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Karen, my house mate,  gave bags and boxes of plums to neighbors, made jam, brought some down to the senior center, and still the tree had plums, high in the top. I picked these three containers full and shook the rest down for the deer.

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Everyone enjoyed the big Elberta peaches, and Bartlett pears, but the wild Indian peaches were prolific. Karen couldn’t find takers for them,  though she made jam and gave to anybody who would have them.  (You have to peel Indian peaches.)

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There are still some peaches left high in the tree. You can see the huge bird peck in one of them. I might be able to pick what’s left here and on the other side of the tree.

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One box of apples remained of those I picked before I left. They are looking spotty but they have kept their firmness stored in newspaper on the cold garage floor.  There are still a few apples on two of my trees.  My job today is to make apple-plum sauce. Maybe a plum-peach sauce batch. Sauce preserves easily and freezes well, too. I have limited time so a bit each day should get it done. All my fruit is organic.

Now that I’m home, I get the news and it is never good news. The longer I am with Jim, the more I understand his philosophy of  “I don’t read the news. It is all bad and I can’t do anything about it anyway.” 

I guess it isn’t in my personality to not have hope, or not to recycle, or not to look to the sun for energy, etc. and I always will do my part to reduce human impact. In fact, I’m writing a book about it.

I took this condensed report directly from Mother Jones Magazine. The report was just published by the United Nations Intergovernmental Panel on Climate Change’s “Summary for Policymakers” of its Fifth Assessment Report—

Looks like we are in deep doo doo for the next 1,000 years. Humans denied involvement or didn’t know what we were doing to the planet for about 100 years.

Mother Jones calls this the “Cliffs Notes version”, providing the highlights of the text in a  more readable fashion. They admit the report is SCARY:

1. Global warming is just plain unmistakable. At the top of the report, the warming of the climate system that we are seeing (in the form of melting ice, temperature rise, and sea level rise, among other factors) is called “unequivocal” and “unprecedented over decades to millennia.” Not mincing words here, then.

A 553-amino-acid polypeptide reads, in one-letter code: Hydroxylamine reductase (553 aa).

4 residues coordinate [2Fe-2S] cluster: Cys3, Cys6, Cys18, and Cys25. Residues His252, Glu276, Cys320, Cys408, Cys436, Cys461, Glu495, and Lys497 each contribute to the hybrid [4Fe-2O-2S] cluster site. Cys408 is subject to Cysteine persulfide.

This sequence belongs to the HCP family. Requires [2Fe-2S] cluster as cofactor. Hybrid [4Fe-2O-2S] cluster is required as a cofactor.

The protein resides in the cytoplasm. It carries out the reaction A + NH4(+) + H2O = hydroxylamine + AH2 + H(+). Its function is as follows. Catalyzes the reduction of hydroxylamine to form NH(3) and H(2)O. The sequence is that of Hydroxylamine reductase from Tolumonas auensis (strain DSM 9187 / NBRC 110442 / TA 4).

2. Scientists are more sure than ever that humans are driving global warming. The certainty about this central conclusion has now been upped to 95 percent. Let’s allow the scientists to say it in their own words: “It is extremely likely that human influence has been the dominant cause of the observed warming since the mid-20th century.”

3. Atmospheric carbon dioxide is higher than it has been in nearly a million years. How much have humans changed the planet? Well, the IPCC says our atmosphere has more carbon dioxide, more methane, and more nitrous oxide than it has had in “at least the last 800,000” years. And how long did it take us to do that? A 40 percent increase in carbon dioxide has occurred since pre-industrial times—or, roughly in the last 200 years.

Item four is hard to understand, but don’t miss reading #6.

4. A clarification on the alleged “slowdown.” The IPCC has added considerable clarification to the most controversial part of the report, where it notes that the rate of surface temperature increase over the last 15 years ago is somewhat less than it had been previously. After an earlier draft of the report leaked in August, this section was widely cited by climate skeptics to cast doubt on global warming. Now, the IPCC clarifies that short-term trends of this kind “are very sensitive to the beginning and end dates and do not in general reflect long-term climate trends.” The report says the recent reduction in the rate of warming is caused, in roughly equal parts, by natural climate variability (possibly including heat going deeper into the oceans) and a temporary decline of solar radiation reaching the planet, thanks to volcanic eruptions and the solar cycle itself. (For more detail, see our live blog.)